The second part of the mystery is that he weeps. He is affected by our pain. When he looks into our lives sometimes he weeps, and angels look at his tears and our lives and say "See how he loves him", "See how he loves her", just as those mourners said about Jesus and Lazarus. This is a mystery because we know that he who made the blind man see has the power to bring life back to the death we see around us. He weeps at our pain, and yet he waits.

Bringing someone back from the dead is a much more convincing sign than a healing from sickness. Lazarus was privileged to experience a foretaste of the power of God that will eventually flood into every corner of our lives. But this miracle came at a great cost. It was this miracle of giving life that will ironically lead to Jesus' death. And Jesus knows it. This miracle is too much and leads to the High priest Caiaphas turning against Jesus, saying (out of fear of the Romans), "it is better for you that one man die for the people than that the whole nation perish". Unknowingly he is speaking prophetically. Jesus has waited because this act will bring God glory, which is our ultimate good. Out of his love for us he will soon be the one wrapped in grave clothes lying in a sealed tomb. And it will be to show us his love. It will be to join us in our death so that he can lead us to life. The power that brought the bones to life in Ezekiel's vision will push Jesus through death and out the other side. And unlike Lazarus, Jesus will never die again, which is the never ending resurrected life he has come to bring us.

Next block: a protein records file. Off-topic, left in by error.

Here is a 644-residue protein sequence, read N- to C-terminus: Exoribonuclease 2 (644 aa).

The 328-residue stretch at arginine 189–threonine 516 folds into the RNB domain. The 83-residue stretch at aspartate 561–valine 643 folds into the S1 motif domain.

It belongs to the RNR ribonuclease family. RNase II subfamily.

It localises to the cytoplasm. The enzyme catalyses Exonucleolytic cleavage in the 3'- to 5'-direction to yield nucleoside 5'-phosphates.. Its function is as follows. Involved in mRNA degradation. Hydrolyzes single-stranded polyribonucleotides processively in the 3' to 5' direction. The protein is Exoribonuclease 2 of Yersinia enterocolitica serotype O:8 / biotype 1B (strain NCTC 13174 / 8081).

Though there is death all around us- though we stand in a valley full of dry bones- at God's Word those bones will begin to rattle and be brought together. God has the power to give life even to dry bones. But, mysteriously God waits. And we weep. And even more mysteriously, Jesus weeps with us. But we know that in the end none of the death that infects our lives will have any power. 

 Amen